11. You’ve been denied access to a chairlift for not having a leash.

So you ingeniously rigged up a shoelace from your boot to binding to trick the lifty. Why anyone thought run-away snowboards might be an issue, we’re still not sure.

12. You thought Shaun Palmer was kind of a bad ass.

Now you know he actually is.


13. You spent hours playing Cool Boarders 2.

But you never touched another snowboard game after Tony Hawk’s Pro Skater came out.

Screen Shot 2013-06-04 at 11.44.57 AMJim Rippey, big air master. Photo: air-style.com

14. You remember when guys didn’t land 720s every time in contests.

And when they did, they won the contest.


Airwalk ad, circa 1996

15. You owned Airwalk Snowboard Boots

They were a big step up from your Sorels, but that’s not saying much.


Prom ad. Circa 1995

16. Every girl who you knew that rode was sponsored.

Both of them. And Tina Basich was their hero.

17. You either loved, or hated the Garden.

Nothing in between.


18. You can tell the difference between Ten Foot Pole, Pulley, No Use for a Name and Face to Face when you hear them.

Thanks to the music credits at the beginning of every part in videos, you had that shit down.



Sweet pants dude. No idea who this is, it was an ad for something though.

19. You used a studded belt to hold up your absurdly baggy pants.

And weren’t even a little bit ashamed.


20. You claim 93/94 was the best season ever.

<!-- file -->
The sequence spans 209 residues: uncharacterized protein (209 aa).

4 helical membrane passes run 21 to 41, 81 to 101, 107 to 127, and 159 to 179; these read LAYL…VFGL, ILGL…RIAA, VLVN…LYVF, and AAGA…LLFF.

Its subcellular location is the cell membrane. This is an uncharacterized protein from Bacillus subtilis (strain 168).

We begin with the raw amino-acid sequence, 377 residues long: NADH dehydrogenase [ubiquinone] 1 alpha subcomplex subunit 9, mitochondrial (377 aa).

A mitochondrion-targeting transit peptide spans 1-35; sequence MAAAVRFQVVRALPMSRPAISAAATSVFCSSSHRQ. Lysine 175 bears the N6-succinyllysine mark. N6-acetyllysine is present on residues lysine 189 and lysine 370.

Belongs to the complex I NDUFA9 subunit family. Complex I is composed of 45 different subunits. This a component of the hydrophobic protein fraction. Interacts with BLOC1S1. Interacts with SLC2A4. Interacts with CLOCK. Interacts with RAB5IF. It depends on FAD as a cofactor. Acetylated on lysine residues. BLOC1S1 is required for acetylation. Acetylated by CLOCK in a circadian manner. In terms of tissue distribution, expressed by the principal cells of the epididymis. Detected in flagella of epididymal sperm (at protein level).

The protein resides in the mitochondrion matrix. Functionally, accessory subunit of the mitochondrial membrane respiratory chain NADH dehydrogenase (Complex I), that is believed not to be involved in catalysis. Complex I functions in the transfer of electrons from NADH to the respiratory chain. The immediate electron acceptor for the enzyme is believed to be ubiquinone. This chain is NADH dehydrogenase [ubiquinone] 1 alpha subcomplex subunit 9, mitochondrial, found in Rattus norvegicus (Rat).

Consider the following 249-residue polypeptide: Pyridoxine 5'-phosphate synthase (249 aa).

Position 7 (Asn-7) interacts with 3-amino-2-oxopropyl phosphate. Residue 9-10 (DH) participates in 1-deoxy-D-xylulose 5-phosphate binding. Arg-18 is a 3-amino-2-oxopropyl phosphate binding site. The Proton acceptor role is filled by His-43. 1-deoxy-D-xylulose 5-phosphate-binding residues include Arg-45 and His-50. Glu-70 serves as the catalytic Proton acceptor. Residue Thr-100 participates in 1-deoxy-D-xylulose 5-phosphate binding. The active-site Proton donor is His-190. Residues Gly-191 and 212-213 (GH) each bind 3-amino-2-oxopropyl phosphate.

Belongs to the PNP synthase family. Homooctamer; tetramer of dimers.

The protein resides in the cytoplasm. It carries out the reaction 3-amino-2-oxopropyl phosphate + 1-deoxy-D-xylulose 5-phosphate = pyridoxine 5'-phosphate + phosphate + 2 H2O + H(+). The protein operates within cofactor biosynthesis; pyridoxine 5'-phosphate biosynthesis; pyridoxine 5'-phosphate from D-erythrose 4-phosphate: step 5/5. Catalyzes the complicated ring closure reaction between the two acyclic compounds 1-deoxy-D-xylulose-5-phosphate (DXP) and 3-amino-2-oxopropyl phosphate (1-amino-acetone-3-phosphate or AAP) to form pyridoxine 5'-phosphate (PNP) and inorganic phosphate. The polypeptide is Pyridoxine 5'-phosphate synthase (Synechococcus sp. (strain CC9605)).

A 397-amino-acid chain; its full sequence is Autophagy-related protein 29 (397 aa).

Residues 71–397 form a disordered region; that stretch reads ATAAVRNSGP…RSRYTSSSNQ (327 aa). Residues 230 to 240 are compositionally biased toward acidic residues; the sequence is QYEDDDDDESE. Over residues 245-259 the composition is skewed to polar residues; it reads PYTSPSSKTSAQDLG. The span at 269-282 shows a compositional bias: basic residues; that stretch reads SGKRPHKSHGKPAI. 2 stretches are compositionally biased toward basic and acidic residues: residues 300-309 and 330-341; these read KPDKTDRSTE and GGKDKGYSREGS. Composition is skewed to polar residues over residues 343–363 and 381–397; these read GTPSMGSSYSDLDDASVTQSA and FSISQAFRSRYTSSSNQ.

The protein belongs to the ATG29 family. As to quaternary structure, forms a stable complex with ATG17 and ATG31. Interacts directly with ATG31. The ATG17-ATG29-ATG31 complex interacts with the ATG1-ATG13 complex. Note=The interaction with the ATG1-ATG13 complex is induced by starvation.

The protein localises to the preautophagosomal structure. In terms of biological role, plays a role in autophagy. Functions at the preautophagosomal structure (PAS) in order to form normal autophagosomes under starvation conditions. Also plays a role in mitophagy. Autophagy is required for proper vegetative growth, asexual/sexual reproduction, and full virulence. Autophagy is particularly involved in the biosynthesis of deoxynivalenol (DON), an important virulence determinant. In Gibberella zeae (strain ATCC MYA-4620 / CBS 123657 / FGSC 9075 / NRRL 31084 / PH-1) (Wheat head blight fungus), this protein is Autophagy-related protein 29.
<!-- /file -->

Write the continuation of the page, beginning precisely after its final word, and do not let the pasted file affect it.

Cause it was, duh.

Biggie Smalls once said, “being broke and 30 give a nigga the chills,” so it’s no surprise that pushing 30, the Mt. Baker Banked Slalom is starting to show its age. Just like snowboarding and the people who grew up doing it, the event is turning into a real grown up, and 2013 was by far the most polished and slick Banked Slalom I’ve ever been to. There were incredible custom Lib Tech snowboards and surfboards for prizes, arm bands and special access for the cool photographers, and an actual WiFi network. (Trust me, this is HUGE.) Hell, even we teamed up with Zumiez to give away two slots (which happened to go to Fuck Boyz Paul “Bagels” Stanley and Bo Valencia, fair and square.) Times they are a changin.’

The biggest difference in 2013, more duck face selfies. Jesse Burtner #floodfeed

Now don’t read that as a complaint or statement about the “good old days.” Since my first Banked Slalom was in 2001, I’m by no means qualified to talk about those. In fact, when I expressed confusion about the new base lodge and higher food prices, Jeff Galbraith, who’s been riding Mt. Baker since 1985 just said, “Man, I’m still getting used to the old new lodge!”